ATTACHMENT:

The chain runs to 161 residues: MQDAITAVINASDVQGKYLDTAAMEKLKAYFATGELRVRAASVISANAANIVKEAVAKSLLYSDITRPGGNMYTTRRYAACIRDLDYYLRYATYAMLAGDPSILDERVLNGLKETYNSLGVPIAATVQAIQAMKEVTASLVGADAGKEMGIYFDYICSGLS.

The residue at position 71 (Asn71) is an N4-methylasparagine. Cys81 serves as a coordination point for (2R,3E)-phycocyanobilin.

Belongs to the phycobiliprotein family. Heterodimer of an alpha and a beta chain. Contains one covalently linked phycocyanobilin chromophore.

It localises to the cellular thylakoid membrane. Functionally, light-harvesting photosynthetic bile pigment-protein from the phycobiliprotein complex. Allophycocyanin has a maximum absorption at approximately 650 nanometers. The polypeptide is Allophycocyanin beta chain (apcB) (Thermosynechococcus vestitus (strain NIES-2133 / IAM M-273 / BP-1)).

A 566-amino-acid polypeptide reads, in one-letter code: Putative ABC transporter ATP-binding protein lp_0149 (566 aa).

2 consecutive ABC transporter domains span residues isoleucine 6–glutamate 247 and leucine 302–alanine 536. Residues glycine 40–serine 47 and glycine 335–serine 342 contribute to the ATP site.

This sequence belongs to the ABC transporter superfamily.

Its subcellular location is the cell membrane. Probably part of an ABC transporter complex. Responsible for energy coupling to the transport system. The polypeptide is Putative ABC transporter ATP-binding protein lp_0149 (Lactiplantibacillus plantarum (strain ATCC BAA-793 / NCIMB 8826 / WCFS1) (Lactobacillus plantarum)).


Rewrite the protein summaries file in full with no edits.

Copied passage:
The chain runs to 161 residues: MQDAITAVINASDVQGKYLDTAAMEKLKAYFATGELRVRAASVISANAANIVKEAVAKSLLYSDITRPGGNMYTTRRYAACIRDLDYYLRYATYAMLAGDPSILDERVLNGLKETYNSLGVPIAATVQAIQAMKEVTASLVGADAGKEMGIYFDYICSGLS.

The residue at position 71 (Asn71) is an N4-methylasparagine. Cys81 serves as a coordination point for (2R,3E)-phycocyanobilin.

Belongs to the phycobiliprotein family. Heterodimer of an alpha and a beta chain. Contains one covalently linked phycocyanobilin chromophore.

It localises to the cellular thylakoid membrane. Functionally, light-harvesting photosynthetic bile pigment-protein from the phycobiliprotein complex. Allophycocyanin has a maximum absorption at approximately 650 nanometers. The polypeptide is Allophycocyanin beta chain (apcB) (Thermosynechococcus vestitus (strain NIES-2133 / IAM M-273 / BP-1)).

A 566-amino-acid polypeptide reads, in one-letter code: Putative ABC transporter ATP-binding protein lp_0149 (566 aa).

2 consecutive ABC transporter domains span residues isoleucine 6–glutamate 247 and leucine 302–alanine 536. Residues glycine 40–serine 47 and glycine 335–serine 342 contribute to the ATP site.

This sequence belongs to the ABC transporter superfamily.

Its subcellular location is the cell membrane. Probably part of an ABC transporter complex. Responsible for energy coupling to the transport system. The polypeptide is Putative ABC transporter ATP-binding protein lp_0149 (Lactiplantibacillus plantarum (strain ATCC BAA-793 / NCIMB 8826 / WCFS1) (Lactobacillus plantarum)).